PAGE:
Action potentials in your nerve cells are responsible for carrying information to your brain from your sensory systems and sending instructions from your brain back out to your organs and muscles. These action potentials are electrical messages, driven by the movement of sodium and potassium ions (ions... you know, chemicals) into and out of the cell membrane of the neuron axon. Once the signal reaches a synapse, the message is converted to a chemical message in the form of a neurotransmitter, which crosses the synaptic cleft to trigger a new action potential in the next nerve cell down the line. A neurotransmitter is just another tiny molecule with an enormous impact on our well-being. So many essential parts of our being are the result of all of this brain chemistry, from our sensory perceptions and our compulsive desires to our sense of self and perception of others and how we fit into our world.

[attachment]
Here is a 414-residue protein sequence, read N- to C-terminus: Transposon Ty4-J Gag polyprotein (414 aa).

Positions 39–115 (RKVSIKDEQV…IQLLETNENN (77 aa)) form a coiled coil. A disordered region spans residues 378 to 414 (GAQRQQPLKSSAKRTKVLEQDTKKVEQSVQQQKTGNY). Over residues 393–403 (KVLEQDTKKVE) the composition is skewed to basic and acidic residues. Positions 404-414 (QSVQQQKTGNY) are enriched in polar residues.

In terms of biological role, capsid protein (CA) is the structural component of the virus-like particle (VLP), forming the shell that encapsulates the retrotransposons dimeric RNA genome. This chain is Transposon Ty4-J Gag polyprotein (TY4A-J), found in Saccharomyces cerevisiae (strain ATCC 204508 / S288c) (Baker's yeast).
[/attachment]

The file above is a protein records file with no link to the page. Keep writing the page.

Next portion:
Our reproductive systems are awash with chemicals as well. What many people know as "hormones" are more accurately called endocrines, which are molecules that can be very similar to neurotransmitters (some neurotransmitters also function as endocrines), but they travel through the blood to impact many parts of the body instead of just the next cell down the line. The classic hormones that many people are familiar with are the sex endocrines such as testosterone and estrogen. Both of these belong to a class of endocrines called steroid endocrines, which are all derivatives of a cholesterol molecule. The results of these endocrines that we can see are the secondary sex characteristics of men and women; endocrines drive the deposition of fat in the breast and hips of women and the building of muscle in men. They also have results that we cannot see but definitely experience; two other endocrines called follicle stimulating hormone and luteinizing hormone are responsible for the production of sperm in men and the maintenance of the monthly cycle of women (along with estrogen and progesterone). None of these wonderful (and sometimes not-so-wonderful) things would happen unless we had all these chemicals floating around in our bloodstream.